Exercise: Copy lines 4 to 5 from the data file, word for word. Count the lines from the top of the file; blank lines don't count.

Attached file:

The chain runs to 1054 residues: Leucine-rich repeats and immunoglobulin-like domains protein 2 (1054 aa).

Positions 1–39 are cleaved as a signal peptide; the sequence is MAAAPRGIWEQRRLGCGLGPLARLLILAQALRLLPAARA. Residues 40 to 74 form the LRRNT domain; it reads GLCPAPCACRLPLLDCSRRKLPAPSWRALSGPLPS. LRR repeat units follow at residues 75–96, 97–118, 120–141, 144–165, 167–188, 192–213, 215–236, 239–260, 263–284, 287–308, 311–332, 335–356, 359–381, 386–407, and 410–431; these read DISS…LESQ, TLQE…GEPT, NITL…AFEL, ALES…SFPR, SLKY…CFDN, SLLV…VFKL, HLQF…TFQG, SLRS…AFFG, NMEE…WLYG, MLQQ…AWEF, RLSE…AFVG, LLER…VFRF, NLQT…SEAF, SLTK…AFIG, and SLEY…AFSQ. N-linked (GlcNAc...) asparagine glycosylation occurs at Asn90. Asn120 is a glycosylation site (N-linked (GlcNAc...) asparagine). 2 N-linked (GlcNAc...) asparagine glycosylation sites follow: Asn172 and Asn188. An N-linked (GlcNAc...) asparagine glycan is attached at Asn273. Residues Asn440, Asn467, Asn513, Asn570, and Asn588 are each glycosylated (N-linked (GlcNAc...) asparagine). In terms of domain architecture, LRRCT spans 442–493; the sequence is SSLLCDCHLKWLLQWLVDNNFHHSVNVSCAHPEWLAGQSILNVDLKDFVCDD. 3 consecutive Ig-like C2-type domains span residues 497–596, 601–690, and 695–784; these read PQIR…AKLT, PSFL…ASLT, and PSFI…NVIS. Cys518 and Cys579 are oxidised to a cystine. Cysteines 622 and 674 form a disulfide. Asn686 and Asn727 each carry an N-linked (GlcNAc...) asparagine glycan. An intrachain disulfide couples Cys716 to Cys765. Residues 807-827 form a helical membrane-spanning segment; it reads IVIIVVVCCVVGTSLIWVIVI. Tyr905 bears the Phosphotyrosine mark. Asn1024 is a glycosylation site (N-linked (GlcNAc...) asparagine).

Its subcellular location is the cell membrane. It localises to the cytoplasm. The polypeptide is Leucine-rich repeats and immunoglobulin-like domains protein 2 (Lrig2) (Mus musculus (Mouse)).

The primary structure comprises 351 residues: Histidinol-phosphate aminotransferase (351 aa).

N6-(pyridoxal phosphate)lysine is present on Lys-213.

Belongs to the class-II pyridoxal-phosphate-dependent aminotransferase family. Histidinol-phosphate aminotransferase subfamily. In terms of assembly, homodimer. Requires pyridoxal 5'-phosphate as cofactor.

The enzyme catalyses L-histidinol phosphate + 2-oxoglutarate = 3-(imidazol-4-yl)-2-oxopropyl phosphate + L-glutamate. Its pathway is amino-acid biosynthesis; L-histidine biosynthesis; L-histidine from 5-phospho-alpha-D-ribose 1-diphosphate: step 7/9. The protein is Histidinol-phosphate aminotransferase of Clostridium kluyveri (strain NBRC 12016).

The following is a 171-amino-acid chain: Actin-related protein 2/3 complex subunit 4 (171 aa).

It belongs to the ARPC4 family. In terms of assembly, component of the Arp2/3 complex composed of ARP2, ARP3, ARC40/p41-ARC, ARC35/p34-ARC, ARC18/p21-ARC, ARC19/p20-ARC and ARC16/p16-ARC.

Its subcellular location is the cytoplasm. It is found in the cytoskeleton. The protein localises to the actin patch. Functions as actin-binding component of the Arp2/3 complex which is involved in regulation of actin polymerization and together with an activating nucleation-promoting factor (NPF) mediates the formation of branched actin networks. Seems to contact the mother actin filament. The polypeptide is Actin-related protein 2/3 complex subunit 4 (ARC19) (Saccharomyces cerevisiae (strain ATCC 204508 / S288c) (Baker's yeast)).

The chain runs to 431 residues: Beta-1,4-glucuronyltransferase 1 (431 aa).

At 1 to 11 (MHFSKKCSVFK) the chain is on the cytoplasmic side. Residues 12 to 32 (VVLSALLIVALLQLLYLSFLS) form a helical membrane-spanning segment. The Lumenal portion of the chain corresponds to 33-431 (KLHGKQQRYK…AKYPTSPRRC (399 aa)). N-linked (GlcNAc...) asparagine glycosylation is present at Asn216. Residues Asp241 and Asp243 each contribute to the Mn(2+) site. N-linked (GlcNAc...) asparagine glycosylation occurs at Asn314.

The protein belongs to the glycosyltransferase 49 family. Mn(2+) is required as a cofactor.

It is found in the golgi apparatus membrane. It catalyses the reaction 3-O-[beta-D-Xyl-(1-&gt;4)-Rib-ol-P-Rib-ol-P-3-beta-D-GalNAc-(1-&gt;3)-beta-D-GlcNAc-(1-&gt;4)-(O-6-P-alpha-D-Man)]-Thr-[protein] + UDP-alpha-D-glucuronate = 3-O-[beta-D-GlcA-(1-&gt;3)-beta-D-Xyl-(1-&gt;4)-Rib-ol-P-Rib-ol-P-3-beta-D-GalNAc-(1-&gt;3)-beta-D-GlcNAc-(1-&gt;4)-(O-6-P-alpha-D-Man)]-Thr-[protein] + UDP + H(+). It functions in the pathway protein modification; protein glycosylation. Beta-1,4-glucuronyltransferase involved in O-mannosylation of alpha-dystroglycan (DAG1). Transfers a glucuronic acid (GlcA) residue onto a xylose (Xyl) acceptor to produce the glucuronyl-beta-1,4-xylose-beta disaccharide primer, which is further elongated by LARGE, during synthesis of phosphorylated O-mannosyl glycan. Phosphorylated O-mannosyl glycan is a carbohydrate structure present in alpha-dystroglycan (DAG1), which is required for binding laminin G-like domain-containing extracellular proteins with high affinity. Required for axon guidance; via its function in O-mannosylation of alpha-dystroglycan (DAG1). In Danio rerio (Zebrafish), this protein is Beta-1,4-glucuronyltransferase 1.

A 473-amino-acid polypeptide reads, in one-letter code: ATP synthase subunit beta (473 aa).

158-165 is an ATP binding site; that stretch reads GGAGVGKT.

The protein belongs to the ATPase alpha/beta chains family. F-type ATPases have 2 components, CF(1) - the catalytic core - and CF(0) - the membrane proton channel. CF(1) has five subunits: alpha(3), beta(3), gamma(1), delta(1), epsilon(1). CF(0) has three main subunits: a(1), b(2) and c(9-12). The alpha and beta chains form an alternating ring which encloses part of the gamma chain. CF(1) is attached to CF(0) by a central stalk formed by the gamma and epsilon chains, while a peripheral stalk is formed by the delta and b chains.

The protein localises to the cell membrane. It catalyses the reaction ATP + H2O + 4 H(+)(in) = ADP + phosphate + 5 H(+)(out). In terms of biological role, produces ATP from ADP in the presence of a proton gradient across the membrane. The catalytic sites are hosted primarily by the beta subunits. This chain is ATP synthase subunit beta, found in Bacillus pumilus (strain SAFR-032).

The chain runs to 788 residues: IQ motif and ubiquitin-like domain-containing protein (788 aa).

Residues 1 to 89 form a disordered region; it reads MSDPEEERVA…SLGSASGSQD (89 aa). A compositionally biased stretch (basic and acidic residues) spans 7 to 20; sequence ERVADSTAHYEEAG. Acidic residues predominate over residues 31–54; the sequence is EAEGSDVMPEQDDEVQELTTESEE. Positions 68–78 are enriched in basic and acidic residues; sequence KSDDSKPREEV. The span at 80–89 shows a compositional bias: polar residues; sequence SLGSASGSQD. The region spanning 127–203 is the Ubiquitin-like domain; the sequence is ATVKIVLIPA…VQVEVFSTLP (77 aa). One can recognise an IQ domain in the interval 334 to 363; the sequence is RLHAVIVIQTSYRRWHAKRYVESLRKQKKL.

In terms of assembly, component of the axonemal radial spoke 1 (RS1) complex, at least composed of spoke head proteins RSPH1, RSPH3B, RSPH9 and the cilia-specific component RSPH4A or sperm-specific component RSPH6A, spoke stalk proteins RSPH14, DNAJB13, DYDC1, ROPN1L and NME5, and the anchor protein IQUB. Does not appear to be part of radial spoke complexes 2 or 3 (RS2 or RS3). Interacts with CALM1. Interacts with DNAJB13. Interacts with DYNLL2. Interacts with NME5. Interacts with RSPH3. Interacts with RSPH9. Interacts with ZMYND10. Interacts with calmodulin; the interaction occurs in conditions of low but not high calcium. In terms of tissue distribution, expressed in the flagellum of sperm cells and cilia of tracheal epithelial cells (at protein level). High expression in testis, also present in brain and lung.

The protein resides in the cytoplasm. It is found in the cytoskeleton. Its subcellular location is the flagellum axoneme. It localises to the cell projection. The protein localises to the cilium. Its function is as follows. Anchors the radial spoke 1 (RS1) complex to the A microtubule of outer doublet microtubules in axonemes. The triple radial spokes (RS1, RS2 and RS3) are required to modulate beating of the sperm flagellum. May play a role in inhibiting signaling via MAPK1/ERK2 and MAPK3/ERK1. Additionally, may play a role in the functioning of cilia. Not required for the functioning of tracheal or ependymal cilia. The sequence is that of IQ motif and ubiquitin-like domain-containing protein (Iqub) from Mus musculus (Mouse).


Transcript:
The primary structure comprises 351 residues: Histidinol-phosphate aminotransferase (351 aa).

N6-(pyridoxal phosphate)lysine is present on Lys-213.